2. Captain America
I think the reason that Cap is so high on my list is that Cap and I believe in the same thing: The American Dream. Not the U.S. government, not the reality of life in the U.S. today, not the mistakes we’ve made on the world stage, but the Dream in its purest form. Equality. Justice. Peace. And a chance for every individual regardless of gender, race, religion, sexual orientation, or physical limitations to achieve their dreams. Captain America is not a political icon. He is a singular symbol of what we all need most when things have taken a turn towards the really crappy: Hope. Cap is courage, and bravery, and honor, but beyond that, far beyond that, he is hope. As silly as it may have been, the image I’ve chosen here is from a “What if” (meaning it never happened) tale in which Cap/Steve Rogers actually becomes President. The ending hurt when I was a kid, and it still hurts today. The best literature is not the best written stories, or the most famous, or the stories with the best dialogue or descriptions. The mark of true literature is that the story stays with you forever, and returns to haunt you over and over throughout your life. For reasons that may or not be obvious here at the end of 2012, this Captain America story is, for me, one of those tales.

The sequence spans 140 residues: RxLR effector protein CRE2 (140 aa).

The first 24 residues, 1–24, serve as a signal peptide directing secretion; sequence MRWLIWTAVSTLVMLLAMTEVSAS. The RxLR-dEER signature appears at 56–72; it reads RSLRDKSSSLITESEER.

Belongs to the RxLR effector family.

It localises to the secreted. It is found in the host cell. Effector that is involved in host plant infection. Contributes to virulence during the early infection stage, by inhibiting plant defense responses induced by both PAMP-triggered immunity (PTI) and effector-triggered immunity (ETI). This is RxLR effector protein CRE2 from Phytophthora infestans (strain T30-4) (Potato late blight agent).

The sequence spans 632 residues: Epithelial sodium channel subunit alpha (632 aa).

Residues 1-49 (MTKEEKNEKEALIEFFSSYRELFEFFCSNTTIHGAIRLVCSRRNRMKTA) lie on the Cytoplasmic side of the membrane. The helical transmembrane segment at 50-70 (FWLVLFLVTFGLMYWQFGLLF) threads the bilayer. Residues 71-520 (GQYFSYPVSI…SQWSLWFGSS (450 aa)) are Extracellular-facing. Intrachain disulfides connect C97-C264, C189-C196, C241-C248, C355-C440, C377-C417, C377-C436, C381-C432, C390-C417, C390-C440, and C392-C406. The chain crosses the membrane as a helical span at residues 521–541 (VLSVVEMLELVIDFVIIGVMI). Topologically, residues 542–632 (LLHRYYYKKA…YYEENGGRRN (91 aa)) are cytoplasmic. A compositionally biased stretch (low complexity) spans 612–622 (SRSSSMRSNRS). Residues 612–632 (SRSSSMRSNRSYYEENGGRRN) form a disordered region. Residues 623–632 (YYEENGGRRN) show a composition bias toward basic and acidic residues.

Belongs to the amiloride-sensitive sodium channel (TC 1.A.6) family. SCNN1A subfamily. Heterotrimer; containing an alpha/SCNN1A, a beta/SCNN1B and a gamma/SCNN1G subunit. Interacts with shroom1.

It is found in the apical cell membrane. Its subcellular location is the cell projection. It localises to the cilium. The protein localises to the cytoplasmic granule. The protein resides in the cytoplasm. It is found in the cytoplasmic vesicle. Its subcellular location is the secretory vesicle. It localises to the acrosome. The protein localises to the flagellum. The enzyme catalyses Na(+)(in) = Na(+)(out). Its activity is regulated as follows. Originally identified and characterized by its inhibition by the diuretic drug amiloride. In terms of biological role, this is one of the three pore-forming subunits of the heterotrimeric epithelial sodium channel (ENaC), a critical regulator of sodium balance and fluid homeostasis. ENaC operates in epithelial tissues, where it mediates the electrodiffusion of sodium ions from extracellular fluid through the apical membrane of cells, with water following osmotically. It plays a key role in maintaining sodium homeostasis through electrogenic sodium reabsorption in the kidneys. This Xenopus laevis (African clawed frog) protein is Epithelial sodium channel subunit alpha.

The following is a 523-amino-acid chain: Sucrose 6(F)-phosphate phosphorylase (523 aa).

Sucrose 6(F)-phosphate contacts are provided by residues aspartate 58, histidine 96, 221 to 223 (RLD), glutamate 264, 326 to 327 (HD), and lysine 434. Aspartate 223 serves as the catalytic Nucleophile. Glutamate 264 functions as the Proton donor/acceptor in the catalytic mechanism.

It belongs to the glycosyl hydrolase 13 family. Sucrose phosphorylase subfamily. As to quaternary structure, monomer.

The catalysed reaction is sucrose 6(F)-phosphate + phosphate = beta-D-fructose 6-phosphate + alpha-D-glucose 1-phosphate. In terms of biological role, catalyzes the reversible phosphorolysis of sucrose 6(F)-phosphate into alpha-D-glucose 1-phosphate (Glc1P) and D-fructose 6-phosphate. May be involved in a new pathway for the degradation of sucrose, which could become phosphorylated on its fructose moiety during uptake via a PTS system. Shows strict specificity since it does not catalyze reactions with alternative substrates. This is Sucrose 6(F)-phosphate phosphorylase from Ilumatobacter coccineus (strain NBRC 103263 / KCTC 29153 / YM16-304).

I really hate Wolverine. I hate him because he’s so brilliantly conceived, at least now that multiple creators have had the chance to tweak him. From a conceptual level, it is probably impossible to devise a better character than Wolverine. The healing factor combined with the adamantium bones give us an unkillable hero that we can cut, slash, burn, poison, and flay to our hearts content–but we can’t keep him down. The synergy of those two powers–the bones and the healing factor–creates the perfect hero. And the claws are immensely cool. There is no samurai sword you can unsheath, no gun you can unholster, no uru hammer you can twirl, that will ever be as cool as those claws. Add to all of that the fact that he doesn’t age and you can tell stories about Wolverine from any time period you might want, and…he can smoke without risk of damaging his health. If you’re a smoker, or you’ve ever been a smoker, that has to make you jealous. Wolverine is the “Jack Reacher” of the comic book world, too. A man with a personal code that he will never break, and a code that you can’t help but admire. Every hero on this list would have your back in times of trouble, but the bottom line is, Wolverine is the one you’d want. He’s the Timex watch of the superhero world: taking licking after licking, but still ticking. Beyond that, he’s an incredibly real, incredibly deep man. The image here is a panel from a comic I’ve never forgotten, a panel that floats to the front of my mind every time the gun control controversy is making headlines, every time someone dies because someone else left a gun–ostensibly one for hunting–someplace where the wrong person could get his or her hands on it. People think of Wolverine as an implacable killer, but the truth is, he may be the gentlest hero of them all.